A Wine Vessel, You, Western Zhou Period, China, 11th Century BC

Each of these large vessel showcase the impressive design and casting of ancient Chinese bronzes. They are extremely imposing with fantastic details of taotie monster masks throughout the body. The near perfect condition and rich patina is incredible.

Here's a closer image of the Wine Vessel, You. The rarity is in the large size and 'completeness'. The handle and the cover are both present, and you can see that the handle is attached to the body with beast-form joints. Each side also features three stunning taotie monster masks - on the cover, neck and body. The sharp flanges protruding from the sides almost act like dangerous horns protecting this magnificent vessel.

Nonomura Ninsei (Active 1646-1677)

Painted Tea Leaf Jar, Edo Period, Japan, 1670's

Simple in form, this large jar was made by one of the most important Japanese ceramists of the 17th Century. It has a very modern look to it with the flat colours and design, and would have been commissioned by an important noble. The base has an impressed seal mark of the artist, but since this was in a museum, I wasn't able to turn the jar over to examine it!

A Bronze Figure of Shiva Nataraja, Chola Dynasty, India (Tamil Nadu Region), 12th Century

This is one of the best examples of Shiva as the 'Lord of the Dance' that I have seen. It's large size is quite striking in addition to its perfect grace and balance. The nature of this dance is to symbolize Shiva as the creator, protector and destroyer of the universe in one endless cycle. There is so much energy involved that Shiva's hair is flying all over the place! (Note: You can see some of the exhibition's Khmer sandstone sculptures in the background. These were from Cambodia circa the 11th to 13th Century).

A Gilt Bronze Figure of Avalokiteshvara, Three Malwa Kingdoms Period, Nepal, 16th/17th Century

This is one of the most ridiculously good-looking Buddhist sculptures I have ever seen...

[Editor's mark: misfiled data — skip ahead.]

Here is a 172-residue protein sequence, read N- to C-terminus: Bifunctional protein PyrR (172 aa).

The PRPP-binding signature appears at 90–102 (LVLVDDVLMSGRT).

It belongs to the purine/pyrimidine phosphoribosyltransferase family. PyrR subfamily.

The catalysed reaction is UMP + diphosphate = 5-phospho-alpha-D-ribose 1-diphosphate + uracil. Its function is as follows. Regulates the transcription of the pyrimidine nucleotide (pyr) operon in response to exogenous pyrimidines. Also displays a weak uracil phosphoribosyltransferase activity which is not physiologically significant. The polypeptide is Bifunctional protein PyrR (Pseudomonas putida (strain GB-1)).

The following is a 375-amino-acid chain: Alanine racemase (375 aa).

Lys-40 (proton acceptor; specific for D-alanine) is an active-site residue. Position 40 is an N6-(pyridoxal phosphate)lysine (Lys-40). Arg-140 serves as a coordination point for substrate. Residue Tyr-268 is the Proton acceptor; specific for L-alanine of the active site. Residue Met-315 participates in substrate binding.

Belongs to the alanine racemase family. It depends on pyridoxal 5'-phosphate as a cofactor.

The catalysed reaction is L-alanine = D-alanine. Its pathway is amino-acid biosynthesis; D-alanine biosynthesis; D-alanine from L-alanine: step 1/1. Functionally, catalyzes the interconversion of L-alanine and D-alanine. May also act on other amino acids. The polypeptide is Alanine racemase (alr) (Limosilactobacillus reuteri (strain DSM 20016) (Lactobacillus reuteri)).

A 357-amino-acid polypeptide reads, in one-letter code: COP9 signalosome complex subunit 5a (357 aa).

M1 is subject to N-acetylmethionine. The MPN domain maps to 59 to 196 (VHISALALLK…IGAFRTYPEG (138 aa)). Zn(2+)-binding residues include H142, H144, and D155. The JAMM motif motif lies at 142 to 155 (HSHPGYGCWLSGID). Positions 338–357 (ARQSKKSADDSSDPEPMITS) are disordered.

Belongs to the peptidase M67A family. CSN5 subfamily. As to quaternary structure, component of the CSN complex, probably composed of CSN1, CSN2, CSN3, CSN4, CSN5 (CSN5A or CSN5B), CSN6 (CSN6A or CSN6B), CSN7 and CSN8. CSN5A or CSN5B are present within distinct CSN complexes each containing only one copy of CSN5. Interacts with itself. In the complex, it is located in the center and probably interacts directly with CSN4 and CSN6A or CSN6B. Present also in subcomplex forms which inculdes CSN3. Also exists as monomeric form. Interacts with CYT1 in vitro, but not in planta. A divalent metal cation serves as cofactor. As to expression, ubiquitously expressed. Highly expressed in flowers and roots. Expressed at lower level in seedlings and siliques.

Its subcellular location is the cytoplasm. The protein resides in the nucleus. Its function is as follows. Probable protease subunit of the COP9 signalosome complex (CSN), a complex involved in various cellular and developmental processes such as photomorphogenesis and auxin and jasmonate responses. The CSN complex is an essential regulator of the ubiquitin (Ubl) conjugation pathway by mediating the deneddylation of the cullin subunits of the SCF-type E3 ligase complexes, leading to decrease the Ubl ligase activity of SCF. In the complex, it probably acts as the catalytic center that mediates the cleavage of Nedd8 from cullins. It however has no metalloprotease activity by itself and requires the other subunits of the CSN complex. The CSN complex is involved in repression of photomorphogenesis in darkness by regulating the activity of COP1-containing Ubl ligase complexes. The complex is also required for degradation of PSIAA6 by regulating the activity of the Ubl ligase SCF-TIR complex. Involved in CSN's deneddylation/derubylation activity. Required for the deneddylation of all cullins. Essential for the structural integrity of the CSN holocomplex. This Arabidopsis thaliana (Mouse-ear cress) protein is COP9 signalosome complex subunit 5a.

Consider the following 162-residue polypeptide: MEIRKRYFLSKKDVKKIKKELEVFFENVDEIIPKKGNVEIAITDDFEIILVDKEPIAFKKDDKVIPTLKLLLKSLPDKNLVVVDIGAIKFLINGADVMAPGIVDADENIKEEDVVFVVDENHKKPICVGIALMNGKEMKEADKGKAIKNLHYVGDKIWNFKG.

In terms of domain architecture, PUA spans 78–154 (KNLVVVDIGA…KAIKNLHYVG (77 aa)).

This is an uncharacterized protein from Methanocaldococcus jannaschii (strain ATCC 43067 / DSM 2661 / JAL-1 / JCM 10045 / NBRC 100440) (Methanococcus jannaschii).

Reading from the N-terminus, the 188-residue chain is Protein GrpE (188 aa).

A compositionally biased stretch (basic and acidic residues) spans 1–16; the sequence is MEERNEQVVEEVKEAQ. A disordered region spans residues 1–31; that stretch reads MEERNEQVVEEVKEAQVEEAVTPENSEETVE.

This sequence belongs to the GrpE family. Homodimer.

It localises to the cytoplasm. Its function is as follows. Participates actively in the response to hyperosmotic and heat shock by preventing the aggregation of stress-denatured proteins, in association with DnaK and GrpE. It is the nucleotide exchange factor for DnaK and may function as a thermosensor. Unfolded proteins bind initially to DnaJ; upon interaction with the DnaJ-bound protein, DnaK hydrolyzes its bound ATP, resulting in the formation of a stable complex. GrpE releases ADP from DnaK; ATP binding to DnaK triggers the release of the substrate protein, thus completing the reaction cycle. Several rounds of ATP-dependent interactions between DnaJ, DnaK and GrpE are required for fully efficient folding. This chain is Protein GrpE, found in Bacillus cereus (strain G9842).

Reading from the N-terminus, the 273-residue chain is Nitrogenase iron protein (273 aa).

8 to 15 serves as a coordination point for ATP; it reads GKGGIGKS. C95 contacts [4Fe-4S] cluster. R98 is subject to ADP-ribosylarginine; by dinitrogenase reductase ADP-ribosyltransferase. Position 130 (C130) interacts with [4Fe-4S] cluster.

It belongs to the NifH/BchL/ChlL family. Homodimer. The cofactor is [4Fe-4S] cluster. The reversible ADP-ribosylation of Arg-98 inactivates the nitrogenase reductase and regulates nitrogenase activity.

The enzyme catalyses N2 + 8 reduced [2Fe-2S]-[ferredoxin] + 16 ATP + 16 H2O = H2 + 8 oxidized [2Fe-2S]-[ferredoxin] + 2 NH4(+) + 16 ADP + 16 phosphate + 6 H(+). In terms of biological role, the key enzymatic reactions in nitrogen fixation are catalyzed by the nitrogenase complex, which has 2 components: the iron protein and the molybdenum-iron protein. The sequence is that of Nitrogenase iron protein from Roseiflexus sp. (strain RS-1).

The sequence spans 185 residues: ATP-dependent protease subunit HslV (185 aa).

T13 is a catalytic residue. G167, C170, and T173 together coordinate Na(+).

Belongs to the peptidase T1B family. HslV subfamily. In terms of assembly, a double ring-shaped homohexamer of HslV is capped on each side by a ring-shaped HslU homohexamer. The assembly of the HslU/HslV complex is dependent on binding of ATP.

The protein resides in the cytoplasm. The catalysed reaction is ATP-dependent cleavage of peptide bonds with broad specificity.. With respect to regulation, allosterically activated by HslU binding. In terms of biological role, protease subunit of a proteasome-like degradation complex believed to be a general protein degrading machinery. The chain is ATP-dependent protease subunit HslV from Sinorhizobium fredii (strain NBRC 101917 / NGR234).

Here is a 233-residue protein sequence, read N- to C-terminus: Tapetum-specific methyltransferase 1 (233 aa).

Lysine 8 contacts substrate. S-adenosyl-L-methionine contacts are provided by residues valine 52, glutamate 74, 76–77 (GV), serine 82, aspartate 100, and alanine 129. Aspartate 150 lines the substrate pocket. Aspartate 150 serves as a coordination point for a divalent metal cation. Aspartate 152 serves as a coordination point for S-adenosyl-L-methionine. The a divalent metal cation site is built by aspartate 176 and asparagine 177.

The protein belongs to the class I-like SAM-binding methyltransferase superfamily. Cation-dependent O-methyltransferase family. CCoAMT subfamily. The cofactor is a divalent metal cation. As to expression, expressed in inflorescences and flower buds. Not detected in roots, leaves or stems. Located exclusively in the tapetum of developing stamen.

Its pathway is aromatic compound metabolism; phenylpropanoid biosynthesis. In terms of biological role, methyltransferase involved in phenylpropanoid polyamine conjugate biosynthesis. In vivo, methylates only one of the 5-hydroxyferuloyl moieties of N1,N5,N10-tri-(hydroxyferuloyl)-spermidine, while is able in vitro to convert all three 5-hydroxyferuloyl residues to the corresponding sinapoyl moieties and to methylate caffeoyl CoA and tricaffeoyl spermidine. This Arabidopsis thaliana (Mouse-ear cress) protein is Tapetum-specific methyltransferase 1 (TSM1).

Here, the Buddhist bodhisattva of compassion has take on the manifestation of Amoghapasha Lokeshvara (the lord with the indestructible noose). The noose (seen in the middle right hand) when worn by a subject is forced to tell the truth as a way to achieve enlightenment. The grace and level of detail in the casting is quite magnificent. I even like how the florals and lotus on the base have an European Baroque quality to them.

A Gilt Bronze Repoussé Panel of a Four-Armed Dhumavati Shri Devi, Tibet, Early 15th Century

Shri Devi is one of the fiercest class of female Buddhist protectors. She is shown seated on a donkey while holding two large swords with her upper arms and a skull cup in her lower right hand. Around her neck is a necklace comprised of severed human heads. The craftsmanship of this sculpture is simply magnificent, and it originates from the famous Densatil Temple in Central Tibet. She was featured in Asia Society's 2014 epochal exhibition 'Golden Visions of Densatil: A Tibetan Buddhist Monastery'.

That's it for now and hope you enjoyed some of the images and descriptions. If you have any questions or comments, please feel free to send me an email. The next few months will be quite busy with traveling, projects and Orientations articles, but I'll try to keep my Instagram and blogs going.

bottom of page